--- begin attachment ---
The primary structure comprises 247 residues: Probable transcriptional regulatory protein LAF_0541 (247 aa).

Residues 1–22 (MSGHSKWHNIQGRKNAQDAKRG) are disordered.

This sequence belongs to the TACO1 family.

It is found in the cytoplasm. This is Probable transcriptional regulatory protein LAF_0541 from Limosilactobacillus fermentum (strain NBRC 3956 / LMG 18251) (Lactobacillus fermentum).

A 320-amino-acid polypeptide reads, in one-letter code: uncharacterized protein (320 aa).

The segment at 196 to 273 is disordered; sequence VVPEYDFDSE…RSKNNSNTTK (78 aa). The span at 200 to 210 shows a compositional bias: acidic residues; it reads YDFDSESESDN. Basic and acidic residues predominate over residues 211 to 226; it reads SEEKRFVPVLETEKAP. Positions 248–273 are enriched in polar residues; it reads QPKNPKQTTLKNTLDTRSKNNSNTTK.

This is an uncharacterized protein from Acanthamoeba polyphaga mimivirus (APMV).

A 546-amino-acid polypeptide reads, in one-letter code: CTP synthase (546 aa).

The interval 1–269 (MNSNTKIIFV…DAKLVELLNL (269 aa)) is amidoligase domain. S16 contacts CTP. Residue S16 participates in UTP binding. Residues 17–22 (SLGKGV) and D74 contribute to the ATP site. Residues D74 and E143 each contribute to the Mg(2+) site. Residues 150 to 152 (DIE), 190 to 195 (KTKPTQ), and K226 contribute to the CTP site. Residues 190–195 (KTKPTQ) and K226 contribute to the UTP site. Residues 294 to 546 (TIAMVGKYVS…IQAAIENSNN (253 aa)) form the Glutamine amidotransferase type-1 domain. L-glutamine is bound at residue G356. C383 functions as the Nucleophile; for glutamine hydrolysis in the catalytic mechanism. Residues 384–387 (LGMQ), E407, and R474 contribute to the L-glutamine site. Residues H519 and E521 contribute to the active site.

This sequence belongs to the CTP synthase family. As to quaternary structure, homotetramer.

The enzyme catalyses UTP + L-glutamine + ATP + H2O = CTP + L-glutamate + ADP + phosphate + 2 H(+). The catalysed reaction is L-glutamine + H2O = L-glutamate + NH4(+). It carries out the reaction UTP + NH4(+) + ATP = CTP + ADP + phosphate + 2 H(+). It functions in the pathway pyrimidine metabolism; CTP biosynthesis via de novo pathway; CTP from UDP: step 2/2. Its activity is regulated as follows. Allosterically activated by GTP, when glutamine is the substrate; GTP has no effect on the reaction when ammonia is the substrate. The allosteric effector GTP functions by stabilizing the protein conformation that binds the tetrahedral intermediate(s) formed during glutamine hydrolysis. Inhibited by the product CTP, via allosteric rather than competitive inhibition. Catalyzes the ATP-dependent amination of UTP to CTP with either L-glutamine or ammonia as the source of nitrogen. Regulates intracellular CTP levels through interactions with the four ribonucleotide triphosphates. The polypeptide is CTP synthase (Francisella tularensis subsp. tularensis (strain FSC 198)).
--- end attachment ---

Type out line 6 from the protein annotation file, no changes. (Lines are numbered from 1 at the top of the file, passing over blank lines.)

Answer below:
The segment at 196 to 273 is disordered; sequence VVPEYDFDSE…RSKNNSNTTK (78 aa). The span at 200 to 210 shows a compositional bias: acidic residues; it reads YDFDSESESDN. Basic and acidic residues predominate over residues 211 to 226; it reads SEEKRFVPVLETEKAP. Positions 248–273 are enriched in polar residues; it reads QPKNPKQTTLKNTLDTRSKNNSNTTK.